Retrovirus Transforms Normal Animal Cells Into Cancer Cells, Finds University of Pittsburgh Cancer Institute Researchers

April 16, 1997

San Diego, April 10 -- A retrovirus that was isolated from mouse melanomas can transform normal mouse melanocytes into melanoma cells, according to research being presented by UPCI scientists on April 16 at the annual meeting of the American Association for Cancer Research. "This is the first evidence that a retrovirus can cause the development of melanoma," said Elieser Gorelik, M.D., Ph.D., professor of pathology at the University of Pittsburgh Medical Center. Melanocytes are the skin's pigment-forming cells that become malignantly transformed into life-threatening melanoma, whose underlying causes remain obscure. The incidence of melanoma is increasing more rapidly than any other cancer.

In their study, the researchers grew mouse melanocytes in the laboratory and exposed them to C-type ecotropic retrovirus derived from a mouse melanoma called B16. Infected cells then changed shape and started behaving like melanoma cells.

The melanoma-associated retrovirus belongs to the family of mouse leukemia viruses that has been shown to induce leukemia and lymphoma in mice. These retroviruses do not contain an oncogene, or cancer-causing gene. Thus, the researchers speculate that the melanoma-associated retrovirus inserts itself randomly into a normal melanocyte's genetic material. There, it somehow upsets normal cellular genetic activity, perhaps by triggering the abnormal expression of one of the cell's own oncogenes or by interfering with a cell's tumor suppresser gene, which normally prevents the cell from becoming cancerous. As a result, normal melanocytes might undergo malignant transformation.

The researchers' current goal is to find out which cellular genes the virus is disturbing. "Once we have this information, we can look at human melanomas to determine whether the same cellular genes are also acting incorrectly. These findings can help us understand the molecular mechanisms underlying melanoma in people," remarked Dr. Gorelik.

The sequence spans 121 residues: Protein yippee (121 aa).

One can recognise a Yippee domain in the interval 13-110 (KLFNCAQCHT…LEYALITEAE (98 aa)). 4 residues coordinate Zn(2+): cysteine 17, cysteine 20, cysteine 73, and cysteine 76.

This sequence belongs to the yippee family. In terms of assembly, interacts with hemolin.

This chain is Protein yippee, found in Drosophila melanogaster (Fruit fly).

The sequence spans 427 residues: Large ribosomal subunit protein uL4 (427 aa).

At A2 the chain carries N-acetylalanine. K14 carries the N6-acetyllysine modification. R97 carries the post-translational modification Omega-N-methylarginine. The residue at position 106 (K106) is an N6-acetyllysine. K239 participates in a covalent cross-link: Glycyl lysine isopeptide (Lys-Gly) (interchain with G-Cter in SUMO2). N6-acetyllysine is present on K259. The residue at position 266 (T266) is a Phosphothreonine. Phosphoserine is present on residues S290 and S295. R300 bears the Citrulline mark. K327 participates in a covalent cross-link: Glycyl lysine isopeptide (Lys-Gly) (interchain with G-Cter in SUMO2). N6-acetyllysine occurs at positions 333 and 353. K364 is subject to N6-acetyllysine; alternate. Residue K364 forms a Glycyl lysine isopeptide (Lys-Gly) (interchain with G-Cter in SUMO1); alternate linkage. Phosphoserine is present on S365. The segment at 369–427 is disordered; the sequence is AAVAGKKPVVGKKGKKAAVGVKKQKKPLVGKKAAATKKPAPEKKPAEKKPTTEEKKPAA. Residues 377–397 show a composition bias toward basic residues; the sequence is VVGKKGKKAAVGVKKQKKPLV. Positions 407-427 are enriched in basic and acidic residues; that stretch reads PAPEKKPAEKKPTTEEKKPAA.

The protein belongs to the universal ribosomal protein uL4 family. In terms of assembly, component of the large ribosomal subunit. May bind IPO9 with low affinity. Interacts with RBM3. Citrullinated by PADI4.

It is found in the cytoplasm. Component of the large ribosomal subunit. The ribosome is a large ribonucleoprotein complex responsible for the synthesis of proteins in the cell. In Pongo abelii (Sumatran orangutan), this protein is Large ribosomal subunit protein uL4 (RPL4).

-end-


University of Pittsburgh Medical Center

Related Cancer Articles from Brightsurf:

New blood cancer treatment works by selectively interfering with cancer cell signalling
University of Alberta scientists have identified the mechanism of action behind a new type of precision cancer drug for blood cancers that is set for human trials, according to research published in Nature Communications.

UCI researchers uncover cancer cell vulnerabilities; may lead to better cancer therapies
A new University of California, Irvine-led study reveals a protein responsible for genetic changes resulting in a variety of cancers, may also be the key to more effective, targeted cancer therapy.

Breast cancer treatment costs highest among young women with metastic cancer
In a fight for their lives, young women, age 18-44, spend double the amount of older women to survive metastatic breast cancer, according to a large statewide study by the University of North Carolina at Chapel Hill.

Cancer mortality continues steady decline, driven by progress against lung cancer
The cancer death rate declined by 29% from 1991 to 2017, including a 2.2% drop from 2016 to 2017, the largest single-year drop in cancer mortality ever reported.

Stress in cervical cancer patients associated with higher risk of cancer-specific mortality
Psychological stress was associated with a higher risk of cancer-specific mortality in women diagnosed with cervical cancer.

Cancer-sniffing dogs 97% accurate in identifying lung cancer, according to study in JAOA
The next step will be to further fractionate the samples based on chemical and physical properties, presenting them back to the dogs until the specific biomarkers for each cancer are identified.

Moffitt Cancer Center researchers identify one way T cell function may fail in cancer
Moffitt Cancer Center researchers have discovered a mechanism by which one type of immune cell, CD8+ T cells, can become dysfunctional, impeding its ability to seek and kill cancer cells.

More cancer survivors, fewer cancer specialists point to challenge in meeting care needs
An aging population, a growing number of cancer survivors, and a projected shortage of cancer care providers will result in a challenge in delivering the care for cancer survivors in the United States if systemic changes are not made.

New cancer vaccine platform a potential tool for efficacious targeted cancer therapy
Researchers at the University of Helsinki have discovered a solution in the form of a cancer vaccine platform for improving the efficacy of oncolytic viruses used in cancer treatment.

American Cancer Society outlines blueprint for cancer control in the 21st century
The American Cancer Society is outlining its vision for cancer control in the decades ahead in a series of articles that forms the basis of a national cancer control plan.

Read More: Cancer News and Cancer Current Events
Brightsurf.com is a participant in the Amazon Services LLC Associates Program, an affiliate advertising program designed to provide a means for sites to earn advertising fees by advertising and linking to Amazon.com.